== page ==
The Third Talk

Challenges for Boys

The real challenge for boys is that they view this content regularly and believe it to be real. Boys as young as 7 years old have reported viewing pornography. The average age of kids the first time they see pornography is 11 in the United States.

Viewing pornography in large volume, at that age can have immediate, and maybe long lasting effects on the brain development of young men. This can manifest itself in shame, fear, and anxiety. In extreme doses, it can contribute to anger, aggression, depression, lack of interest in other people, loneliness, objectification and even assault.

We do not provide our boys an alternative message to the content they view, and instead allow them to gain their sexual education from online pornography. This can rob a young Man of his own individual interests, and may increase any resentment, anger, frustration or loneliness that he may already be experiencing.

Challenges for Girls

The obvious and most important challenge for girls, is that aggressive, 'porn-sex' soaked boys, can see girls as sex objects, and girls can face an accelerated idea of what any initial physical contact should or could be like for them. This can include sexual violence at the hands of boys. This behavior does not come from a place of mutual respect, trust, communication and love. Girls are on the front lines of managing these compromised boys; (my word) at very young ages.

Girls may preform acts that may not feel appropriate to them simply to fit in or give boys what boys determine is 'normal'.  Girls may watch pornography to understand what boys "want", and by doing so give up their own idea of sexuality. Girls can view this content with a natural curiosity in order to gain maturity. Girls can endure body shaming, slut shaming, prude shaming and sex shaming as early as 7th grade. Either is a tough way to be depicted on social media.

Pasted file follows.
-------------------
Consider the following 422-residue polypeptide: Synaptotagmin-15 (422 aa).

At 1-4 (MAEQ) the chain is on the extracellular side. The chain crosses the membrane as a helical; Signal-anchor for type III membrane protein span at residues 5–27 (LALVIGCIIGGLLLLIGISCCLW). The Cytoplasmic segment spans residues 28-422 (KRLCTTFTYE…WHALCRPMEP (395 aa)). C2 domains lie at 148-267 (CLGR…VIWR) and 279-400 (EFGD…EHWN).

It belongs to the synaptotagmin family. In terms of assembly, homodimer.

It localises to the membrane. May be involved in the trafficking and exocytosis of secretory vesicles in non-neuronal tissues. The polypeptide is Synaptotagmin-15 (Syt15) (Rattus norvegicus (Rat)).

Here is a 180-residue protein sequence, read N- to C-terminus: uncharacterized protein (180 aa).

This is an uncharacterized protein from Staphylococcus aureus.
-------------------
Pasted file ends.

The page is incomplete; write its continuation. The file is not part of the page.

Establish Relationships

If you are a neighborhood watch group, youth group administrator, PTO, or book club, we want to hear from you. If you are a School Superintendent, Administrator, Teacher or Counselor, even better. It is our intention to work with as many organizations as possible to socialize for parents and teachers the sheer volume of the challenge and the communication-based solution. This is a difficult and yet very necessary topic. Pornography is not victimless, or 'part of growing up' and there is no amount of this content that could be considered safe for our kids.

I encourage you to reach out to us and allow us to showcase for you how we inform parents, and provide them the language necessary, and the tools necessary, to protect their own children.


There are over 12 billion pornography videos viewed by 7-17 year olds in the United States every year. Estimates of 14-17 year old boy's consumption of pornography videos range as high as 50 videos a week.

Parents are unaware of this volume for the most part, or in denial about their child's exposure. However 93% of all boys and 68% of all girls will see this content before they leave high school. Even if your child beats those odds, most of the teens that your children may have contact with while you are not around, may have already viewed this content and may have had no guidance on the very real challenges pornography can present for them. The conversation has historically been very awkward and therefore mostly ignored.  This is not Dad's Playboy. This is dangerous for kids, boys and girls.


The Third Talk™ is here to provide parents information and the language to initiate the pornography conversation with their kids. The Third Talk™ has had a front row seat to watch legal, political, legislative, religious campaigns, abstinence pledges and ignoring the problem  fail to curb this content's availability to kids.

I say failed because our American children see 12 billion videos a year.

It is communication between parents and kids that will end this challenge. We take a very direct and purposeful approach when discussing this content with grown ups. We do not shame, blame, or use colorful language. We talk about the world our kids live in, not the world we wished they lived in. We showcase that this is an environment that has NOT been created by our kids. Grown ups created this environment and grown ups need to change it.